Books to Look For (October): Biography, Literary Fiction, & Mystery

Biography's Algorithm: How Lord Byron's Daughter Ada Lovelace Launched the Digital Age by James Essinger (Melville House, 272 pages, October 14)

The digital age could have started two centuries ago, had scientists and mathematicians recognized Ada Lovelace's groundbreaking and pioneering work. Here, Essinger chronicles her work with Charles Babbage (credited with inventing the first computer) and that time she wrote the first computer program. Ever. I KNOW. Sounds fascinating.

Literary Fiction V. Nature: Stories by Diane Cook (Harper, 272 pages, October 7)

In this collection, Cook explores our most primal instincts and our connection to the natural world. Obsession, desire, fear, domination: Cook brings it all in order to show us just how thin the veneer of "civilization" really is.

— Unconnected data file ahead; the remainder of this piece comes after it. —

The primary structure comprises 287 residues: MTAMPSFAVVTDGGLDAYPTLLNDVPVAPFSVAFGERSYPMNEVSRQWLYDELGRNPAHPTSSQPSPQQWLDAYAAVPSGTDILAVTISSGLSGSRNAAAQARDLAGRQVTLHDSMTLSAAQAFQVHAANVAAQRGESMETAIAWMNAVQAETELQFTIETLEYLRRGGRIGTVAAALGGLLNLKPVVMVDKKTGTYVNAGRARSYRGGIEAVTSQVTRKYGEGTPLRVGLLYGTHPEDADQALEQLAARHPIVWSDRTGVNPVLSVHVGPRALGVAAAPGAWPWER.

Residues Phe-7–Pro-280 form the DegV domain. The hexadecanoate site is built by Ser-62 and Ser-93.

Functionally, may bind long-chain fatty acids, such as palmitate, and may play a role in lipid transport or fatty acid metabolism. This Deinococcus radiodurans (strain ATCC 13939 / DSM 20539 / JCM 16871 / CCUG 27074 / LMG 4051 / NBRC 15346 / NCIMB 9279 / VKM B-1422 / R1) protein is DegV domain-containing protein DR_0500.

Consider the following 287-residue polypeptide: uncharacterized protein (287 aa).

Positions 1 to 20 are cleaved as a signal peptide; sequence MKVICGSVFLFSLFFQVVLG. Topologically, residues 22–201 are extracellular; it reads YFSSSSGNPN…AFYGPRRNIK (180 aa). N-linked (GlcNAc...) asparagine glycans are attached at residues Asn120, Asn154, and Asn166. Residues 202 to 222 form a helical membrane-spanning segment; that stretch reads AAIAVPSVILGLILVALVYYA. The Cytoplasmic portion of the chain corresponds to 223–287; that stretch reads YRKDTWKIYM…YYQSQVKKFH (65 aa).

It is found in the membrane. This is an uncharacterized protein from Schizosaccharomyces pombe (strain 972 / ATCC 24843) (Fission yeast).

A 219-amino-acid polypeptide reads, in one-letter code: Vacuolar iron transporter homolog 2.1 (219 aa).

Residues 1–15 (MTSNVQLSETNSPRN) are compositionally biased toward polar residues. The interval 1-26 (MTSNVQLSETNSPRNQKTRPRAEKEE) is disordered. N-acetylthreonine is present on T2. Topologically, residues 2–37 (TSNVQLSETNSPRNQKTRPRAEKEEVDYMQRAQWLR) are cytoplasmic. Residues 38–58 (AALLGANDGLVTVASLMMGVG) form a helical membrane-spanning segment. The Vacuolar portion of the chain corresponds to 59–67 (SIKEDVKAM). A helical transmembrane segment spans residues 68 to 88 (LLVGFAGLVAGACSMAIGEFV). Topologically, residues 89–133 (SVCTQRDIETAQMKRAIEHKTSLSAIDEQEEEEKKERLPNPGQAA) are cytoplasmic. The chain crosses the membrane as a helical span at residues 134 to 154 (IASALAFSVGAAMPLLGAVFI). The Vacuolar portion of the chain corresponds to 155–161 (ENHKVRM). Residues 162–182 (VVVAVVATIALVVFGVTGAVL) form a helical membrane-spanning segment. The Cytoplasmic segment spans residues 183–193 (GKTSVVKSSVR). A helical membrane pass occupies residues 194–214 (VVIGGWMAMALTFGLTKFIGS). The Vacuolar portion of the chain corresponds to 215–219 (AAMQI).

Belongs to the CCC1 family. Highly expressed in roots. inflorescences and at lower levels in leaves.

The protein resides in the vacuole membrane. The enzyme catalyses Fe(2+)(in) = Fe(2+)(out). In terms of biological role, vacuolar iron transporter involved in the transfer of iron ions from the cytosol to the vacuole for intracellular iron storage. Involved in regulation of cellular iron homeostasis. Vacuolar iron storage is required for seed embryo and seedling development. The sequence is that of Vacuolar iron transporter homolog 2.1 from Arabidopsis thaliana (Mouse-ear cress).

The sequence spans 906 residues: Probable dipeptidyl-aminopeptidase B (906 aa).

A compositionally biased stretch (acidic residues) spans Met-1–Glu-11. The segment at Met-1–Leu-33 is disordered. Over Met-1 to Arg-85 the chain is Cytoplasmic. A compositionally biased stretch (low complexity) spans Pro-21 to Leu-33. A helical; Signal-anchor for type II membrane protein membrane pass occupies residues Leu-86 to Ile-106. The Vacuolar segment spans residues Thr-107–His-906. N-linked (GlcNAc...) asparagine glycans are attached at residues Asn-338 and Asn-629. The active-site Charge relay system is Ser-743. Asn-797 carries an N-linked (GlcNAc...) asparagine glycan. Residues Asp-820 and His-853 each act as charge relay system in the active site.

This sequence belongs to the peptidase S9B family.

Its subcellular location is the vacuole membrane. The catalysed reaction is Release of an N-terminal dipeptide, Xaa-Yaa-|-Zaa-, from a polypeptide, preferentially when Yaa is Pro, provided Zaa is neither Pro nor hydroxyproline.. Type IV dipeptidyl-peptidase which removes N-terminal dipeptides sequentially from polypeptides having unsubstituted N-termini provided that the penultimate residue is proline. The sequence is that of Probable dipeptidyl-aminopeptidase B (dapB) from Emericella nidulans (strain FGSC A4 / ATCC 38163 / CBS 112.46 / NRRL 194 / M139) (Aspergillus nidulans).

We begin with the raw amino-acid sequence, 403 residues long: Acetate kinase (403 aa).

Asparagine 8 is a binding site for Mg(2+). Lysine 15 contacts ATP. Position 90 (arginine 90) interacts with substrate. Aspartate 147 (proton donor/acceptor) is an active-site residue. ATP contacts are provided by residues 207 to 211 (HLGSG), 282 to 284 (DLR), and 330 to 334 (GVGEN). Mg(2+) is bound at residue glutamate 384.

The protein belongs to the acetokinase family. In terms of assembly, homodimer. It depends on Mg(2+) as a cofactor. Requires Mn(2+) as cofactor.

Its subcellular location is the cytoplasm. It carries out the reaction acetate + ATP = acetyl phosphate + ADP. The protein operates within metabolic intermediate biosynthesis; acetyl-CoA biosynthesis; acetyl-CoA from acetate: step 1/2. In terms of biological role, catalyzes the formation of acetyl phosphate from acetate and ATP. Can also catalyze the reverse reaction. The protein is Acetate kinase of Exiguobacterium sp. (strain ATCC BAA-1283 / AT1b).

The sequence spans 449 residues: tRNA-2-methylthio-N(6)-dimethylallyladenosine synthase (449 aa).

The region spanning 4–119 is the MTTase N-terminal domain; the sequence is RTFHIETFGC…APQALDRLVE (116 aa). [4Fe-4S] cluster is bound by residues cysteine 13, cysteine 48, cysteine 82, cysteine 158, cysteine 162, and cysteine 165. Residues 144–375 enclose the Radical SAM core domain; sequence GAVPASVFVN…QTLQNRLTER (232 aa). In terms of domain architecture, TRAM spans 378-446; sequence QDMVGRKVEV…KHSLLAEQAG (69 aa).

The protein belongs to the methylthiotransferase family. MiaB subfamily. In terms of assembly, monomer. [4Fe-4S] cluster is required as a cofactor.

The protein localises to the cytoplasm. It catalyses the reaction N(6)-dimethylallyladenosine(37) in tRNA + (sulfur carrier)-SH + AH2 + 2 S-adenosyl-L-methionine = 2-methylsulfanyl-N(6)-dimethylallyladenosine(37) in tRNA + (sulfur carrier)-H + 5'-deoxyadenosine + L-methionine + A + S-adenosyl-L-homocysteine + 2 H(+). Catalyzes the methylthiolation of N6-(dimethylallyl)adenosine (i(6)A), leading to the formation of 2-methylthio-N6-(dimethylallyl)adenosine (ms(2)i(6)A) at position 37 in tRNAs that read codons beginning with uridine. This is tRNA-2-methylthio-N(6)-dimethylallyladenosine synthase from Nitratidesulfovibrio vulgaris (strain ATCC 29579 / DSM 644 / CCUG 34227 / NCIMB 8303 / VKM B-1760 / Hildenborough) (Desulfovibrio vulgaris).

Mystery on the Storm: A Sam McCain Mystery by Ed Gorman (Pegasus, 252 pages, October 15)

A "politically charged mystery novel" set in 1967, Riders on the Storm follows investigator Sam McCain as he tries to uncover the truth about the murder of a veteran-turned-anti-war protester. And while there's an obvious suspect, McCain isn't biting, determined to look beneath the surface.


  1. Ada's Algorithm sounds interesting. I always like those 'what might have been' stories regarding early potential technology.

  2. All three of these books sound pretty awesome; although the idea of exploring the thin veneer of civilization seems particularly intriguing.